The Art Institute of Chicago has no idea what is about to hit it—a massive pillow fight, to be exact. Unbeknownst to most of the museum’s staff, the Chicago Pillow Fight Club has organized an event in honor of International Pillow Fight Day in front of their building.
Chicago’s Second Annual Pillow Fight could easily be quashed by the Art Institute’s security guards, but not if the event’s participants have anything to say about it.
“I’m not afraid of Gary Coleman security guard,” says Dmitry Starikovski as he points towards the museum’s entrance. “Anytime man.” Yet after a quick intervention with the museum’s staff, the fluffy melee is back on track.
As the crowd gathers in front of the museum and anxiously awaits the signal to start pummeling each other, street performers hype everyone up by shouting “Pillow. Fight. Pillow. Fight.”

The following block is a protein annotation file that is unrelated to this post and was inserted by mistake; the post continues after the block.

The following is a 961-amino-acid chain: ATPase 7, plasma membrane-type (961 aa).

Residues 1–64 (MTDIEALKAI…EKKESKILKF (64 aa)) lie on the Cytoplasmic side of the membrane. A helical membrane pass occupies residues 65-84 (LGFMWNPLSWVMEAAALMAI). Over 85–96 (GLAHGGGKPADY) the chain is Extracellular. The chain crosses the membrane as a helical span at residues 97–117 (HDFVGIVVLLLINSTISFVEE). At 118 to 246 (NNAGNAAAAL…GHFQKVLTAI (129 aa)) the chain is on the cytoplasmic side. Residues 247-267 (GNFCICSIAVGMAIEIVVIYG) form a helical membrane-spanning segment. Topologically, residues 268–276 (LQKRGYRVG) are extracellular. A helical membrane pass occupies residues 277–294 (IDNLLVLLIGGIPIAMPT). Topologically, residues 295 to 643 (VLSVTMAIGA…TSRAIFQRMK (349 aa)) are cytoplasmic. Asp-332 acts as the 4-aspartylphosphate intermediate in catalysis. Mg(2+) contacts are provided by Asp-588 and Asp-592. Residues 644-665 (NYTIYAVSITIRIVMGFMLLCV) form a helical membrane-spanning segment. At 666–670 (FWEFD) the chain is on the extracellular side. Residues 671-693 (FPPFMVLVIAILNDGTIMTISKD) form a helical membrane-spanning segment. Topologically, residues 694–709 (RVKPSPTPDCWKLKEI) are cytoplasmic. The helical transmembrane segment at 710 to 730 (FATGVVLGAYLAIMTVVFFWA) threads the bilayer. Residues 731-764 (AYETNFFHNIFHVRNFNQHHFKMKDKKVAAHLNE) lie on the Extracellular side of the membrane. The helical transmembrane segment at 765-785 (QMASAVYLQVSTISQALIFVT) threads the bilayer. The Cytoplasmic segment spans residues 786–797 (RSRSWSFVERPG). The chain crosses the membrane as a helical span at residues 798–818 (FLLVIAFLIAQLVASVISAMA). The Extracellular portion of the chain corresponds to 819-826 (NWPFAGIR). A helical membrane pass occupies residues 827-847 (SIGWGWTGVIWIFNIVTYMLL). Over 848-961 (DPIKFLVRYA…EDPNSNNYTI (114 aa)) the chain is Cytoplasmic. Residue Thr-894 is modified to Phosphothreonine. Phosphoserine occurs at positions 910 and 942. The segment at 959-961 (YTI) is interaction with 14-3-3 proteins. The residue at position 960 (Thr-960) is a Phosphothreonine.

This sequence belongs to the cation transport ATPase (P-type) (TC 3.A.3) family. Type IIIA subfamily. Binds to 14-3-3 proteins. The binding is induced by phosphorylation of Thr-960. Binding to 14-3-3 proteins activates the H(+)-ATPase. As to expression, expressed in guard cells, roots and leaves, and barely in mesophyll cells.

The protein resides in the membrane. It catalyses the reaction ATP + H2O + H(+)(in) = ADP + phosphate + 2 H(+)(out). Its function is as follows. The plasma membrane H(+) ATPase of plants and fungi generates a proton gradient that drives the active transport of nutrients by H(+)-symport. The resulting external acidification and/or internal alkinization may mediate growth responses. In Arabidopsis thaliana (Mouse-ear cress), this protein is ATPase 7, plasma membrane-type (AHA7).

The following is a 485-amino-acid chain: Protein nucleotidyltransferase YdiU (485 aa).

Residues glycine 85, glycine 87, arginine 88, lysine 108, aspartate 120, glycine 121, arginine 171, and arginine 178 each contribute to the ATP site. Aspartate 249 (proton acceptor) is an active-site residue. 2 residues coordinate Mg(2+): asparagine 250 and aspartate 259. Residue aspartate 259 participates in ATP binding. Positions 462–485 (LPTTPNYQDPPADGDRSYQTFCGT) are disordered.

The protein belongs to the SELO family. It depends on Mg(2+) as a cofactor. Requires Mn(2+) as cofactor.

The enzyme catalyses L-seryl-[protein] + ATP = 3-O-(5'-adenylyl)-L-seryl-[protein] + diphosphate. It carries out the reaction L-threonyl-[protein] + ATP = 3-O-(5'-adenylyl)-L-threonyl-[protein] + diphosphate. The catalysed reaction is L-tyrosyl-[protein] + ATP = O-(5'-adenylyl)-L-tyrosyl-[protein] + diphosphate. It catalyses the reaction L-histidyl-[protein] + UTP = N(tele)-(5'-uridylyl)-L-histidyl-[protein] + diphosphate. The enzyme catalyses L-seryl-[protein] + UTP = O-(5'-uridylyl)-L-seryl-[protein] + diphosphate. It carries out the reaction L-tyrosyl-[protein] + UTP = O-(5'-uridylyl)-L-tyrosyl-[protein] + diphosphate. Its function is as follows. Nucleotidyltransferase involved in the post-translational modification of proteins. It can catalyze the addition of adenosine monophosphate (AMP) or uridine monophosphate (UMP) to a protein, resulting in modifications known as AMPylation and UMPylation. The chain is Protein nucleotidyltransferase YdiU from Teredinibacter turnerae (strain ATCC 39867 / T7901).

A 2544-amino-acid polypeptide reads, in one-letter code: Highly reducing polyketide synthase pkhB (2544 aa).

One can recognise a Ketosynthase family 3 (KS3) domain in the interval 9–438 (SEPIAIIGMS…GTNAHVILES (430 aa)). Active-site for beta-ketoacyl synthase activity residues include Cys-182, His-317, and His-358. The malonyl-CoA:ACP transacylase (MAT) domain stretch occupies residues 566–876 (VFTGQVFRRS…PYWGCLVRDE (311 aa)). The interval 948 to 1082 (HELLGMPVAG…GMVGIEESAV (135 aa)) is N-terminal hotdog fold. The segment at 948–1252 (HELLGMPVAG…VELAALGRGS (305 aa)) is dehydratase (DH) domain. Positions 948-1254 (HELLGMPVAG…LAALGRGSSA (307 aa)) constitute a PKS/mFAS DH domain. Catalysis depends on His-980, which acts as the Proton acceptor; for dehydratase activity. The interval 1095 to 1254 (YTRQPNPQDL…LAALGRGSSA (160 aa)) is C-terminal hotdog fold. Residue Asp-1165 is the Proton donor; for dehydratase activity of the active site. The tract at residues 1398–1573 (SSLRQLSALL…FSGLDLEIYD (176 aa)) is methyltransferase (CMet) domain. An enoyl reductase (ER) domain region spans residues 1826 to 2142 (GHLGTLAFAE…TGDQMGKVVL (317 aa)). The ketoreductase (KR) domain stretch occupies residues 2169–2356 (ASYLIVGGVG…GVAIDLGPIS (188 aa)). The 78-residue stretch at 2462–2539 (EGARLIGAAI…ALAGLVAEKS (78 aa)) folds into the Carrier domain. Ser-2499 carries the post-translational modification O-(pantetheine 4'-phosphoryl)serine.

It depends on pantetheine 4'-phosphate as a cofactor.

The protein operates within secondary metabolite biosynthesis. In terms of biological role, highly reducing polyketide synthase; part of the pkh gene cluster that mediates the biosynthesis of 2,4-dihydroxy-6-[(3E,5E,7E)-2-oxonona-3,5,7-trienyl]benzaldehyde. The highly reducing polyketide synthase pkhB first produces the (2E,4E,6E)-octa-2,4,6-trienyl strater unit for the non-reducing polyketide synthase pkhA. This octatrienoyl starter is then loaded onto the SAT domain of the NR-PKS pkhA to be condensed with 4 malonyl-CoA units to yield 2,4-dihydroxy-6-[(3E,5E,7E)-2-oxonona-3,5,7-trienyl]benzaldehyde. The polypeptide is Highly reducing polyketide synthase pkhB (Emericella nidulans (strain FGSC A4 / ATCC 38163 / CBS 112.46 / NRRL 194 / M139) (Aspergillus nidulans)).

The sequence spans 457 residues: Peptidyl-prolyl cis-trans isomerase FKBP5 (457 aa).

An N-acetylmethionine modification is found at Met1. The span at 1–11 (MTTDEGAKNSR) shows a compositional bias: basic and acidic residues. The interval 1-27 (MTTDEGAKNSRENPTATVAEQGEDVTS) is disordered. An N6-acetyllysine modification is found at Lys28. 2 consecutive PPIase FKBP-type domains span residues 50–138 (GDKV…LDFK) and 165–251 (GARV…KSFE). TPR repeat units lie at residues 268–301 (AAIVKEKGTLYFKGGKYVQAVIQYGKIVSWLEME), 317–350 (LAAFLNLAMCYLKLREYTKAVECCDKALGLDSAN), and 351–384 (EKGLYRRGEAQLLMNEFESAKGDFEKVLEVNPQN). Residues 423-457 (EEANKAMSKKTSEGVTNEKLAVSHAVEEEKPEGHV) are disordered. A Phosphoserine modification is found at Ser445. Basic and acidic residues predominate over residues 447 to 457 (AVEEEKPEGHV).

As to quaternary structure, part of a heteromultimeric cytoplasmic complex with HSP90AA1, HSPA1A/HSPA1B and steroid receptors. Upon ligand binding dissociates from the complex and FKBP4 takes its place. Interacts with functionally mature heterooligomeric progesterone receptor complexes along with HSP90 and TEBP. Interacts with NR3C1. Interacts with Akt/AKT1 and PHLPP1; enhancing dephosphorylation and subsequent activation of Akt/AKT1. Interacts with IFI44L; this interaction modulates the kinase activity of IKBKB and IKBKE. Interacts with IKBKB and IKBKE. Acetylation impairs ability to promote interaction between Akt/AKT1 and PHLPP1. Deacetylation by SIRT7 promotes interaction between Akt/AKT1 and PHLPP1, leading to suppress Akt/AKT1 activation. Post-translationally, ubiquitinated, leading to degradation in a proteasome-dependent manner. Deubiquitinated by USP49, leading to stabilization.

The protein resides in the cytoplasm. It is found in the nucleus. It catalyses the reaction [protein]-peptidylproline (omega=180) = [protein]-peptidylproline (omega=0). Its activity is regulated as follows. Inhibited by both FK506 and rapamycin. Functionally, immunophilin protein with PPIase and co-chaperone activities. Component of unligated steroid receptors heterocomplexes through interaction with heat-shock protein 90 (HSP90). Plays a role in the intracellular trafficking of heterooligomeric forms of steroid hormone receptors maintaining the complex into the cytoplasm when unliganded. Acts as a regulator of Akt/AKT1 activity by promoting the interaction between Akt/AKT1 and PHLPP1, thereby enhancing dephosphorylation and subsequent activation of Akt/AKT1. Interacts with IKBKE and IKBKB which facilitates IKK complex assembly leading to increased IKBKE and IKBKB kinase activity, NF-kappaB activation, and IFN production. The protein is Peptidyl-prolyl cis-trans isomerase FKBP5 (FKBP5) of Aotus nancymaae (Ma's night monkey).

At 2pm, a lone voice screams “GO!”
Instantaneously, adults take the opportunity to channel their inner 5-year-old, while two little kids work together as a tag team to pound the grown-ups.
Though the average pillow fight is fairly benign, one on this scale can get pretty intense. “There’s feathers and stuff everywhere, you can’t breathe, you leave with stuff in your hair-it’s awesome,” says participant Tegan Jones before the event starts. After about ten minutes, pillows bust at the seams and a blizzard of feathers fall onto the crowd. Though the encounter has morphed into an all-out frenzy, everyone stops what they’re doing to search for someone’s lost pair of glasses. Once they are found, everyone cheers and the fight continues.
The scuffle looks as though it could start spilling onto Michigan Avenue until a cop steps in and reminds everyone to stay up on the sidewalk. Someone shouts, “Officer would you like a pillow?”
“No, I would not.”
A couple of minutes later, the pillow fight is broken up for good while people try to catch their breath—one guy even spits feathers from his mouth. The crowd disperses and everyone starts pulling feathers out of their hair. “Ugh, I need to de-molt,” one girl says to her friend. (Katie Fanuko)